I was experiencing a particularly wonderful moment in my life—I was putting myself utterly in God’s hands! I was overwhelmed. I felt the need to run home and be alone, in silence. And I stayed there for a very long time.

He did not know how to tell his parents he would now devote his life to religion. For a long time, he told his mother he was going to study medicine. But after finding religious texts on his desk, he confessed, “I really am studying medicine, Mom, the medicine of the soul.”

The speech that changed everything.

In February 2013, Pope Benedict XVI resigned, citing old age and health concerns. A conclave was called in early March and Jorge, now titled Cardinal Jorge Mario Bergoglio, Archbishop of Buenos Aires, arrived to help choose the new pope. He was selected as a speaker to address the conclave. He had a strict three-minute time limit. And his speech so wowed those in attendance, his name began to circulate as a contender to become Pope.

What was in the speech? It’s included in My Story Through History and I wish I could say it was a stirring call to Christ Consciousness, but it reads a little flat on the page. Yet it spoke to the people there. He talked about the Catholic church being too self-referential, too inward looking, “keeping Jesus Christ within herself.” He wanted the next pope, to “help the Church to come out of herself” and do more to help those unable to help themselves.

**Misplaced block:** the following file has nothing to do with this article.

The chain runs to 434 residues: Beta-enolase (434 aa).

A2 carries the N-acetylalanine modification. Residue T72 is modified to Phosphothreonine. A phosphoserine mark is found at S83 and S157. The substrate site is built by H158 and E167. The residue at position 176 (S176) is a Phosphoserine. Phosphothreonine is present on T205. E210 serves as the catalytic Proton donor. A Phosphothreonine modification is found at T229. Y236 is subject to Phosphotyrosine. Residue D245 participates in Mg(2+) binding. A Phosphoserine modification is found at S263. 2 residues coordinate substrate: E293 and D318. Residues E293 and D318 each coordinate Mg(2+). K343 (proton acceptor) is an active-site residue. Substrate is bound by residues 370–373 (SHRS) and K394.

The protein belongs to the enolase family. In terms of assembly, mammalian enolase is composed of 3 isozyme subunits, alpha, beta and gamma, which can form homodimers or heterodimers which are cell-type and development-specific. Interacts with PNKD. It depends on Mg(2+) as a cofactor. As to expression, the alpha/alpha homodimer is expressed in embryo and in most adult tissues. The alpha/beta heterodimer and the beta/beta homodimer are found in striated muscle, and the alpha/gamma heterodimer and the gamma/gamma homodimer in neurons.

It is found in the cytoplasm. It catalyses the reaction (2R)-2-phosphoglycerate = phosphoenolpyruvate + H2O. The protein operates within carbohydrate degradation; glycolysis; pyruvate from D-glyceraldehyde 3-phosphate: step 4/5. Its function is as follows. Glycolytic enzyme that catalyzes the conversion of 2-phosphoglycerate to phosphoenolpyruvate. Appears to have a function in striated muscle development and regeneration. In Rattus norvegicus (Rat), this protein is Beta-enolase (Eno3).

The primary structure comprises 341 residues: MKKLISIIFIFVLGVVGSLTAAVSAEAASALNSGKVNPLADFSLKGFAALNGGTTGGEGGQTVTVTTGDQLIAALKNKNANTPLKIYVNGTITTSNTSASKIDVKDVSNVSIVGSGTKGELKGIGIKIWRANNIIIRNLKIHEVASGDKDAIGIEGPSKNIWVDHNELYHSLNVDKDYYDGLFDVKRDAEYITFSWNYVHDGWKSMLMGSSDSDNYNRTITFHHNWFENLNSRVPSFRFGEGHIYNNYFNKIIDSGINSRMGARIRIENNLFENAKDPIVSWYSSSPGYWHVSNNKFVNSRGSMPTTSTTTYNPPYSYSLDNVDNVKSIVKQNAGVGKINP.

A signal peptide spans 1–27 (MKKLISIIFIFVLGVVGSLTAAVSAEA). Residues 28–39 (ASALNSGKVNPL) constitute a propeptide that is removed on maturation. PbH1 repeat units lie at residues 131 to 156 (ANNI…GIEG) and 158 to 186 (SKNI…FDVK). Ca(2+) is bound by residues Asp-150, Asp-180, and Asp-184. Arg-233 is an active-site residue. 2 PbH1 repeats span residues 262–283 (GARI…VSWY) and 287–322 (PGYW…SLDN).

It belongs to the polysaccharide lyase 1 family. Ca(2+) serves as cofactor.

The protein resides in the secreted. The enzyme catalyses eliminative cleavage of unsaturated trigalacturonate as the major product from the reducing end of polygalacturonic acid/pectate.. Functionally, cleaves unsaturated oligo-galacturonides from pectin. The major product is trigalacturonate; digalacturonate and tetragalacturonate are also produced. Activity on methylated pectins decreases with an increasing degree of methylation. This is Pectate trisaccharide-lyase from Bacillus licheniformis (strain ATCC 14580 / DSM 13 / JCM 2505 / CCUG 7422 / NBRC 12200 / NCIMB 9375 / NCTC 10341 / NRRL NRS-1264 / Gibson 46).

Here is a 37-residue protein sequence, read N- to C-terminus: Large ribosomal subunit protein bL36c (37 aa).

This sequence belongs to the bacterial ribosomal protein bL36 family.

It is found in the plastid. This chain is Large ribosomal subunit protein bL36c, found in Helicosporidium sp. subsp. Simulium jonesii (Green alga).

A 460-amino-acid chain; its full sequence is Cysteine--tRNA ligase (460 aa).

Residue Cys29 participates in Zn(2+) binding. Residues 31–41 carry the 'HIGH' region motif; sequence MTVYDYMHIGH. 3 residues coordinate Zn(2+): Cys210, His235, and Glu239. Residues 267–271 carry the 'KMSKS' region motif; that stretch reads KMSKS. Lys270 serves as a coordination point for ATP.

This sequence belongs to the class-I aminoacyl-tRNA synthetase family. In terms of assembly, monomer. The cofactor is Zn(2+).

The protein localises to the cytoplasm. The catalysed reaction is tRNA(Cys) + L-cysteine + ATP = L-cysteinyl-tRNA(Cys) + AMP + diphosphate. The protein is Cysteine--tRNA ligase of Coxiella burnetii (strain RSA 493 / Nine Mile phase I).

Five ballots were held and this humble man, who had followed the lead of St. Francis of Assisi and devoted his life to helping the poor, and who many saw as a potential reformer of the church, was elected pope. He took the pontifical name Francis. But many who call themselves Catholic were not happy about it.

 The reaction to Pope Francis has been mixed.

We must restore hope to young people, help the old, be open to the future, spread love. Be poor among the poor. We need to include the excluded and preach peace. ~Pope Francis

Who could not like this man who has devoted his life to helping the less privileged among us and those on the margins of society? As it turns out, a lot of people. The website Pints with Aquinas summarizes the current state of affairs within the Catholic church like this:

Pope Francis has his fans and detractors. Some people love his easygoing style and openness. Others see him as an enemy of tradition who is wreaking havoc on the Church. Then there are those who claim that Pope Francis is a heretic who has forfeited the office of the papacy.

Dig deeper and you’ll find that those who believe the Pope is a heretic come from the highly conservative wing of the church. To them, his crimes include including “legitimizing” homosexuality, encouraging interfaith dialogue, and “contradicting doctrinal declarations.”

Then there are some websites that spin a conspiracy theory that the Pope was not legitimately elected and is in fact the “Antipope.” They say that Pope Benedict, who Francis replaced, did not officially step down and the election of the man they call Bergoglio was illegitimate. They demand an official investigation.

Pope Francis does not directly respond to these claims, though it appears they do not disturb him. As reported by the Catholic World Report, the pope says he prays for those who call him a heretic. He adds, “I know the (reports), but I do not read them, simply for my mental health. It’s a disappointment but we have to move on.”